Nineteenth Sunday, Year C, 7 August, 2022: Wisdom 18:6-9; Hebrews 11:1-2, 8-19; Luke 12:32-48
As Jesus invites us to change, watching for a future as yet undisclosed, he addresses us from a dynamic central to Judaism’s engagement with the living God. Stuck in a dead end—be it idolatry, bondage in Egypt, exile in Babylon, Roman oppression, Christian antisemitism—God delivers his people…but the process doesn’t end there. Later, for example fifty days later, after Passover at Mount Sinai—Revelation crowns the dynamic.
We see that same dynamic in the death of Jesus—the dead end; his Resurrection—the deliverance; and fifty days later, Pentecost—the Revelation.
Revelation isn’t icing on the cake; it is where God’s initiative meets our receptivity, our engagement with God, generating new life in us. Revelation may be given at Sinai, in celebrating annual feasts, in prayer, in lectio divina, in celebrating the sacraments…
What happens if I try to stop at deliverance? My only concern would be saving my hide, and I’d remain stuck in the dead end of my self-absorption, my same old patterns, not engaged, not committed, a mere spectator of God’s initiative.
Jesus, by contrast, is inviting me to expectation, vigilance, open-endedness. It’s not a question of preserving unthreatened the status quo, but waiting—patiently waiting, straining to stretch my capacity to become something I’ve never been before. That is risky and unimaginable. For good reason Jesus urges us: Do not be afraid. What he offers us demands courage, not defenses or fear.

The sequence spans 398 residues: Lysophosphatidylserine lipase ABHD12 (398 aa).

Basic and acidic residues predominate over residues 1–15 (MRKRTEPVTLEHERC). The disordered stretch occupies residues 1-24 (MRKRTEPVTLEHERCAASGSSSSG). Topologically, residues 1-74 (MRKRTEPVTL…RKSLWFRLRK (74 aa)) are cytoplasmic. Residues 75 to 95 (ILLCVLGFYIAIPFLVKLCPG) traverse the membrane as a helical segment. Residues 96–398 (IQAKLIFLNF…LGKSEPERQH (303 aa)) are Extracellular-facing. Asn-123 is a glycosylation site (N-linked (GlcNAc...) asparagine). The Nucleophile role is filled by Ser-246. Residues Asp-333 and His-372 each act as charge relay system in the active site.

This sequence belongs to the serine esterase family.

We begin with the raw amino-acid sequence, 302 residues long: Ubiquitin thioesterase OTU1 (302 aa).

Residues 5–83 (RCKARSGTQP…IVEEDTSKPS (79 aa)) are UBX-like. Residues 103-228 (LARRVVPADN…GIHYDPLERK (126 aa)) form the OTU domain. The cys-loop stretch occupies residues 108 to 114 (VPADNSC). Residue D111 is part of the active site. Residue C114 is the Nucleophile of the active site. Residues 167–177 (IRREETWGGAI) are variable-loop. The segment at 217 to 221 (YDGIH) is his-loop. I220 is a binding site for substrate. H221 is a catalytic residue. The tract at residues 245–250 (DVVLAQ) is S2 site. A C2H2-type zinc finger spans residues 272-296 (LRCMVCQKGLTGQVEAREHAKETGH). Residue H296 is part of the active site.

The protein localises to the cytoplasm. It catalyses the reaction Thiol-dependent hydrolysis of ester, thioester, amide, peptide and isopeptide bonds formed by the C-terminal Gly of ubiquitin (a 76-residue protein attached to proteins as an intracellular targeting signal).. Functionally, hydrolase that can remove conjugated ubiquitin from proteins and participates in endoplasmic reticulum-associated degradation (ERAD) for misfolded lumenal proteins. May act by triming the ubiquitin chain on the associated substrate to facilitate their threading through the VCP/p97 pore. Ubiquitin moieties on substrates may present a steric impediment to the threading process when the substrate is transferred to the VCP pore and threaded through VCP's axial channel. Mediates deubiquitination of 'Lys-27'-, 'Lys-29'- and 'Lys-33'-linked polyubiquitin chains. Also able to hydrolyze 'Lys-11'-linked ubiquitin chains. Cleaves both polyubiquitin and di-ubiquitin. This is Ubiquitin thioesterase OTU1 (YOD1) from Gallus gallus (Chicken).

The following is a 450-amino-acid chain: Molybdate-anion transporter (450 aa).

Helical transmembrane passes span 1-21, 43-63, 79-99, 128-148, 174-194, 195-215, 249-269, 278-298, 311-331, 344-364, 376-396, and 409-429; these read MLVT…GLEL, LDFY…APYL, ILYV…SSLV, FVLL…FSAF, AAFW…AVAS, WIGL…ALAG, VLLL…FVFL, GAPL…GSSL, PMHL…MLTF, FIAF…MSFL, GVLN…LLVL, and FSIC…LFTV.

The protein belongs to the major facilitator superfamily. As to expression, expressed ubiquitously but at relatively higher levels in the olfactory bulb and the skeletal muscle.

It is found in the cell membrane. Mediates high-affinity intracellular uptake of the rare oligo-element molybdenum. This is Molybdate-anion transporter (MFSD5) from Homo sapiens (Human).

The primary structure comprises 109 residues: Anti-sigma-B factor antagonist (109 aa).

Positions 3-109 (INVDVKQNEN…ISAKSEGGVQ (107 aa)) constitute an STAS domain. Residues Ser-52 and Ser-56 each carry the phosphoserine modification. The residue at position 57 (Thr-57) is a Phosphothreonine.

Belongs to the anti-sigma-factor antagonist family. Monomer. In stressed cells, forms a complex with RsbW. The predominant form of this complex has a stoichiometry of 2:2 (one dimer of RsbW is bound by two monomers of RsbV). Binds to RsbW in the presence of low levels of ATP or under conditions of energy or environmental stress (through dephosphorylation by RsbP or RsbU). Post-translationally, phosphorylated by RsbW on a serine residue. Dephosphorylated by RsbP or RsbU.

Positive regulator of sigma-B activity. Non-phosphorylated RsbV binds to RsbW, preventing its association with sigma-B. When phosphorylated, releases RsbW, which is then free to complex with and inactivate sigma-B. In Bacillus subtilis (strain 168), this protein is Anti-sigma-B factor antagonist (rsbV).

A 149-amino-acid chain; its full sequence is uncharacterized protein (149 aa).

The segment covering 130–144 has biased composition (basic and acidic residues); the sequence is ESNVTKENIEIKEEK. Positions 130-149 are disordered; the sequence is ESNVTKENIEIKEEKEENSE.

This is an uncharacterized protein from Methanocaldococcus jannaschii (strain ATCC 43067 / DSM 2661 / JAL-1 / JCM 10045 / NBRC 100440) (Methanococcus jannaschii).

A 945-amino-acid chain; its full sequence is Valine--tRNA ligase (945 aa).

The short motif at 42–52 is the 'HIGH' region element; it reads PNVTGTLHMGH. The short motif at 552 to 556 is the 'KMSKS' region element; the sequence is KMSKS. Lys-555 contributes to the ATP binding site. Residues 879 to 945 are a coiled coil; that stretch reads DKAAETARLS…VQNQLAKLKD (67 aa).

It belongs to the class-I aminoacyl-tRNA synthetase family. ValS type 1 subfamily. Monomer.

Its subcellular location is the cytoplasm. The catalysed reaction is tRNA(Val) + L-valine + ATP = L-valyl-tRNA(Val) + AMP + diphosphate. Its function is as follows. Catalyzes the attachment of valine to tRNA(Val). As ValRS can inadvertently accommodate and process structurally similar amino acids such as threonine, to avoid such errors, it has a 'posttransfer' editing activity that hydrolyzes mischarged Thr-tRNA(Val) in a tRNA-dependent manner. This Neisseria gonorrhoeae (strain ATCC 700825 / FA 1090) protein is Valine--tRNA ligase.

Every summer we wonder at the caterpillar’s transformation into a butterfly. The caterpillar literally sheds its face, losing its protective skin, and under a newly hardened membrane, literally digests itself, reconstituting those same, vital building blocks to reemerge days later as a totally new creature. Can you imagine the vulnerability of that metamorphosis? That for days it is really nothing? By midpoint there’s a change, but to stop there would leave the creature nowhere. It would be no identifiable thing. The unfolding must continue; there’s no other way to become what the caterpillar was hatched to become.
Isn’t Jesus inviting us, by passing through our nothingness, to a totally new life, to divine life?